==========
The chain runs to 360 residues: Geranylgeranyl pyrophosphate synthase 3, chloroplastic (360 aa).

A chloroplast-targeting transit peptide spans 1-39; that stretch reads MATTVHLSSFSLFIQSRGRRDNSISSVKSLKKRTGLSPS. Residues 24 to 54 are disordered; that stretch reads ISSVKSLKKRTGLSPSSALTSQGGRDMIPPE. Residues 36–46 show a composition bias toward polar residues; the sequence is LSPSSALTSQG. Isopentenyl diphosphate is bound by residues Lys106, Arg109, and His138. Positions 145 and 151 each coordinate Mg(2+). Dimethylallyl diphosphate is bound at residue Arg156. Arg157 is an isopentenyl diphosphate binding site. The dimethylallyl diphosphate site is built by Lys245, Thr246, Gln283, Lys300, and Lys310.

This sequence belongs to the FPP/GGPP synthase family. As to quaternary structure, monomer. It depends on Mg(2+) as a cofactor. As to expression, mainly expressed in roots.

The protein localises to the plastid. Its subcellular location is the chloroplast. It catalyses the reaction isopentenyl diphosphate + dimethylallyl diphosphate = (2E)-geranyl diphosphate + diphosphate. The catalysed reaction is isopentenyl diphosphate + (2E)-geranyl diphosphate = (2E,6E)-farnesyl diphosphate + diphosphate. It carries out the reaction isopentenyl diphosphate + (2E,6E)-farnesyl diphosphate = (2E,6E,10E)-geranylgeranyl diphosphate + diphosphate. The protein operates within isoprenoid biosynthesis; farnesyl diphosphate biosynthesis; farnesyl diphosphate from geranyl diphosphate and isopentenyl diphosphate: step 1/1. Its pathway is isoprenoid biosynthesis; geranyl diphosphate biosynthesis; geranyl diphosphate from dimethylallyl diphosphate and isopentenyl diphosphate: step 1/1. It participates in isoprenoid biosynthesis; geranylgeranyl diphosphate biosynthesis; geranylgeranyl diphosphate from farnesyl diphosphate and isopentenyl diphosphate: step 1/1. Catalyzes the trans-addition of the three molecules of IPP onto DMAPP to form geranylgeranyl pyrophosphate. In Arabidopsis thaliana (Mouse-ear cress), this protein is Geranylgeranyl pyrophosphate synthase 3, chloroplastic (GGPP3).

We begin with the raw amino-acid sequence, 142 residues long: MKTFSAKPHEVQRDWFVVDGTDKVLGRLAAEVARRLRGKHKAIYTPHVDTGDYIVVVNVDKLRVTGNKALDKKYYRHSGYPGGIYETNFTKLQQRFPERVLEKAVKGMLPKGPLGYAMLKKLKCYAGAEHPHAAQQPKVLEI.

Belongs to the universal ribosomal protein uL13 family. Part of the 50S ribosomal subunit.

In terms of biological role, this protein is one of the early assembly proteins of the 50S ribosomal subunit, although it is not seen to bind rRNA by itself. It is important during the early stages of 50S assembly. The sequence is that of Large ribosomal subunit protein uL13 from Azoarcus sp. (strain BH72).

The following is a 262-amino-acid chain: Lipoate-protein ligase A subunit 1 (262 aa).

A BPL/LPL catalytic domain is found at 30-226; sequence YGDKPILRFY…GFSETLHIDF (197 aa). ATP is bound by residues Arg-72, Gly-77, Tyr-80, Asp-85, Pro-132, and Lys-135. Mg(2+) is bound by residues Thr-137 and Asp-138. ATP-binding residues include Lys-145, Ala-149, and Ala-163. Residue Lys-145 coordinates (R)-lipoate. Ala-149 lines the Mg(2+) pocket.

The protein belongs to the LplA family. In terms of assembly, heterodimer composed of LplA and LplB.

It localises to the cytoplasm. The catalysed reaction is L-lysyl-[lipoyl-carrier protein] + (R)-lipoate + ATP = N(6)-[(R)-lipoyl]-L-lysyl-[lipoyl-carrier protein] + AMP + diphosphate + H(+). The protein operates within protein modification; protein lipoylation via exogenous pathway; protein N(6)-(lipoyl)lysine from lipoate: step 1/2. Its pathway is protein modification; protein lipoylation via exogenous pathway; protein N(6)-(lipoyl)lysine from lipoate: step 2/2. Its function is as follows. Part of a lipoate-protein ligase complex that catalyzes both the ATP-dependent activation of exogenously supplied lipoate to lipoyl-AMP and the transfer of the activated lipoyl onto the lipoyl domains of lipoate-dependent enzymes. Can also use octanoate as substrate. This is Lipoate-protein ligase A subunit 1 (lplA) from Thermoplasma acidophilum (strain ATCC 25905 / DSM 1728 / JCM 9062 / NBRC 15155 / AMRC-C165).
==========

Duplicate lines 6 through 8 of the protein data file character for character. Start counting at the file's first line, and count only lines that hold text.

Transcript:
Belongs to the universal ribosomal protein uL13 family. Part of the 50S ribosomal subunit.

In terms of biological role, this protein is one of the early assembly proteins of the 50S ribosomal subunit, although it is not seen to bind rRNA by itself. It is important during the early stages of 50S assembly. The sequence is that of Large ribosomal subunit protein uL13 from Azoarcus sp. (strain BH72).

The following is a 262-amino-acid chain: Lipoate-protein ligase A subunit 1 (262 aa).